Nancy Pelosi, the U.S. House minority leader and former speaker, appeared at the Radcliffe Institute for Advanced Study to discuss the progress that American women have — and have not — made since a milestone 1963 report initiated by President John F. Kennedy on their status.
Thousands will join President Obama at the Lincoln Memorial on Wednesday to mark the 50th anniversary of the March on Washington and celebrate a powerful moment in the Civil Rights Movement. The commemoration stirs not only potent memories of that day, but for some with Harvard ties, mixed emotions about the march’s lasting legacy.
Joyce Klein Rosenthal of the Graduate School of Design spoke to the Gazette about lessons from past disasters and possible first steps toward rebuilding following the devastation of last Monday’s massive tornado in Moore, Okla.
Harvard Graduate School of Design alumni working in New York City outline a plan to revamp a 70-block area around Grand Central Station, where zoning restrictions have long restricted the height of buildings, to allow for structures twice as tall.
A panel at the John F. Kennedy Jr. Forum examined the interplay of law enforcement coordination, leadership, and social and traditional media during the Boston Marathon bombing investigation.
The information revolution seemed to hit another high gear last week in Boston, leaving authorities on information technology pondering the ramifications.
Harvard analysts in a range of fields discuss the many ways that the Boston Marathon bombings are likely to affect daily life in this area and beyond.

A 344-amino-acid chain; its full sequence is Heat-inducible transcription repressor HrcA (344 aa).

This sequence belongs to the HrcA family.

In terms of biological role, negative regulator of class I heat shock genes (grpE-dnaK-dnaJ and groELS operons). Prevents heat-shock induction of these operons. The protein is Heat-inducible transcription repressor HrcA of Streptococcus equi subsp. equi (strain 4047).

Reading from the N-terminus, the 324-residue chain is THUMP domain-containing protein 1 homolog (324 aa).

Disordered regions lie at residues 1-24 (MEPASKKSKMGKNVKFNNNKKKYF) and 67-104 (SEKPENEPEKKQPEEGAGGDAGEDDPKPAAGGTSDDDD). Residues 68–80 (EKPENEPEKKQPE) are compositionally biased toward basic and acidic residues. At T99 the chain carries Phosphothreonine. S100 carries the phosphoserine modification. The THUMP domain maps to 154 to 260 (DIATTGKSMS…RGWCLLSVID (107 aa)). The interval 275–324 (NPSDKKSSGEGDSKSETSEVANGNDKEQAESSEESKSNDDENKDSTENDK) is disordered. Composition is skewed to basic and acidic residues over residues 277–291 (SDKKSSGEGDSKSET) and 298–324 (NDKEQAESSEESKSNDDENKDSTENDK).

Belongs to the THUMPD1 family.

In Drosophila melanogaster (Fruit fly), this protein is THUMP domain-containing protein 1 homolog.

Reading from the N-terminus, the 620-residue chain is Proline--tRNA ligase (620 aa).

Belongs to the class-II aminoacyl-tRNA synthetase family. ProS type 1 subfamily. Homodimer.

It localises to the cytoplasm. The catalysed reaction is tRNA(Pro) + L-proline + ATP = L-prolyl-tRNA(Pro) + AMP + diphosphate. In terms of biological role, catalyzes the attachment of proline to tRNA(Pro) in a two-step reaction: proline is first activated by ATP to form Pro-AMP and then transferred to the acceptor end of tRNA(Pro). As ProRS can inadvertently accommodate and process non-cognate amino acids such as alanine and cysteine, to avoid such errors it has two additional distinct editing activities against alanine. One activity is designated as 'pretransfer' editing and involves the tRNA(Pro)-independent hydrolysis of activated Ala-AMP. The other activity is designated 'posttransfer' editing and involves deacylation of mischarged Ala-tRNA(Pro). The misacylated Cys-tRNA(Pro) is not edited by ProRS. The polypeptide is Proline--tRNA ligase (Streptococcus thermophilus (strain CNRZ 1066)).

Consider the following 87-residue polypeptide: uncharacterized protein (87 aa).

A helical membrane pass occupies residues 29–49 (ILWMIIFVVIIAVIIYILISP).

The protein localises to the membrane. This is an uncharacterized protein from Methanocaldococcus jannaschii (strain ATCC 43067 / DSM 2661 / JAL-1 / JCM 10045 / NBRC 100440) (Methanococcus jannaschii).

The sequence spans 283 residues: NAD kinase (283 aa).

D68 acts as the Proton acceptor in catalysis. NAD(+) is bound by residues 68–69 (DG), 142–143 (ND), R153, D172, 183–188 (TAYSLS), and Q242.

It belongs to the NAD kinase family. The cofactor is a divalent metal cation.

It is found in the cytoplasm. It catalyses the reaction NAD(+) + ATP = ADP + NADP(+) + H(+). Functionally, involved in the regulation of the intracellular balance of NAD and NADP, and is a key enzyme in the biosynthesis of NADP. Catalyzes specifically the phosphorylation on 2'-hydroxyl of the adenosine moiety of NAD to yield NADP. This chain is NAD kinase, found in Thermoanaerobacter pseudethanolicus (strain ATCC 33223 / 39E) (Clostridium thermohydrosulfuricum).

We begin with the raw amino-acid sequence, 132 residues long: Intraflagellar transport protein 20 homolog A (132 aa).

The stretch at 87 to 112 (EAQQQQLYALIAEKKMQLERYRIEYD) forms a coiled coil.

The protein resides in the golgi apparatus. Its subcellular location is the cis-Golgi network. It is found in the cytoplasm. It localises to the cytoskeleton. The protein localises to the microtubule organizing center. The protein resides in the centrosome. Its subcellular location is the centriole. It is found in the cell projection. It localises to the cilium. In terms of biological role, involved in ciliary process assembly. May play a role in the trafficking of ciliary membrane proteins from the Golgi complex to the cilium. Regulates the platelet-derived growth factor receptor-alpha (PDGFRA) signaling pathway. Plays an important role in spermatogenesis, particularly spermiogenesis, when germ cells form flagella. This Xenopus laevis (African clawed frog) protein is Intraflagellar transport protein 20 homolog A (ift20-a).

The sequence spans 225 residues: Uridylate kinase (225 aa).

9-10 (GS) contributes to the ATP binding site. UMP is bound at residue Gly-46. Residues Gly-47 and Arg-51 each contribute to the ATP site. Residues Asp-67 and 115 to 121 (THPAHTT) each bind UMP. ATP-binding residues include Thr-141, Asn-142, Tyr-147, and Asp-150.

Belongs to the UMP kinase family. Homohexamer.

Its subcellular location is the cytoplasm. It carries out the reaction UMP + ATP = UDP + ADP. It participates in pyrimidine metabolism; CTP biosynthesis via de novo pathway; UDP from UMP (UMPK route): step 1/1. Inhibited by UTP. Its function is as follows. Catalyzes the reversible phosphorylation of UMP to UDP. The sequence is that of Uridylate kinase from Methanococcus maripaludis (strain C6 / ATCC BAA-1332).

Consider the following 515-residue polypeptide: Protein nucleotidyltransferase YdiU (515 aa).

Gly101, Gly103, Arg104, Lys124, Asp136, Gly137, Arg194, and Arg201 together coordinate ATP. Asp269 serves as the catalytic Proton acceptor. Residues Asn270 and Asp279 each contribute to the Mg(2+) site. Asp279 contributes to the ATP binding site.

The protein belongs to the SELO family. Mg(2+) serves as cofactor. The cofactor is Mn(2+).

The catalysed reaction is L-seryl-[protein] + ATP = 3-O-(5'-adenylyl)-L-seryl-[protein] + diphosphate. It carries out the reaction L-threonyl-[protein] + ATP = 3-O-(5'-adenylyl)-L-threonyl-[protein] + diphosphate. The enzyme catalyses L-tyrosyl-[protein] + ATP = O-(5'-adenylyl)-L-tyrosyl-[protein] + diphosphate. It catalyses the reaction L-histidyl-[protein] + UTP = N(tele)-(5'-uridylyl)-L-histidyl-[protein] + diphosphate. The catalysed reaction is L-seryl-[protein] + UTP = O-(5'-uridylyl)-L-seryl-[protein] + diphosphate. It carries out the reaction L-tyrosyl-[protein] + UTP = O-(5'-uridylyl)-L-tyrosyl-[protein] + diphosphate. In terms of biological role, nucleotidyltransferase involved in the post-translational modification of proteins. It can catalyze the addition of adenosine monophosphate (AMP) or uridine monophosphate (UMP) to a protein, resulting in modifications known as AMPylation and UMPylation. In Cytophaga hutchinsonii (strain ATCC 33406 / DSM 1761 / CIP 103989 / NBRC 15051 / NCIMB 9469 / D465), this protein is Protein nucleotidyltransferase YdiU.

: The United States must do more to help its newest generation of veterans reintegrate by capitalizing on their desire to serve, Gen. Stanley McChrystal, former commander of the U.S. forces in Afghanistan, said at a panel event in honor of Harvard’s veterans.
Andrew Young — minister, activist, politician, and diplomat — reflected during a Harvard appearance on the battles of the American civil rights era, and on the economic problems that remain.
An Institute of Politics panel at the Harvard Kennedy School — including a politician, a soldier, and an activist actor — praised the resilience of post-earthquake Haiti but acknowledged the country’s long road ahead for recovery and stability.
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NRA President David Keene and Jonathan E. Lowy presented their views on gun policy during visits to Harvard.
Professor Charles J. Ogletree joined writer-director Eugene Jarecki for a Q&A after a screening of Jarecki’s documentary, “The House I Live In,” Feb. 5 at the John F. Kennedy Jr. Forum.
Nine years after he helped Harvard roommate Mark Zuckerberg launch Facebook, Chris Hughes ’06 returned to campus to discuss his latest underdog venture: his plan to reinvigorate the ailing but venerable magazine The New Republic.
Panelists convened at the Harvard Kennedy School on Monday to discuss individuals' motivations to risk their lives to fight for democracy.
Tom Wooten ’08 discussed his latest book, which profiles several grassroots recovery efforts in New Orleans after Hurricane Katrina.
Panelists at the Harvard School of Public Health urged both regulatory and cultural changes in how America handles guns, saying change will only come if people speak out and urging a shift in how society views guns in the home.
EdX, the online learning initiative founded by Harvard University and the Massachusetts Institute of Technology, announced its spring course and module offerings, including four at Harvard.
The mass shooting at Sandy Hook Elementary School should galvanize Americans to view gun violence as a public health crisis, says David Hemenway, professor of health policy and author of “Private Guns, Public Health.”
Kicking off the first in a three-part lecture series sponsored by the W.E.B. Du Bois Institute, “Exclusions and Inequality in Digital Societies: Theories, Evidence, and Strategy,” Ernest J. Wilson III, examined what the transition to a digital society means for “those at the bottom.”
Scholars from across the nation gathered at Harvard on Friday to examine the persistent problems of race, poverty, and economic inequality in the United States. The conference was focused around the 25th anniversary of the publication of “The Truly Disadvantaged” by University Professor William Julius Wilson.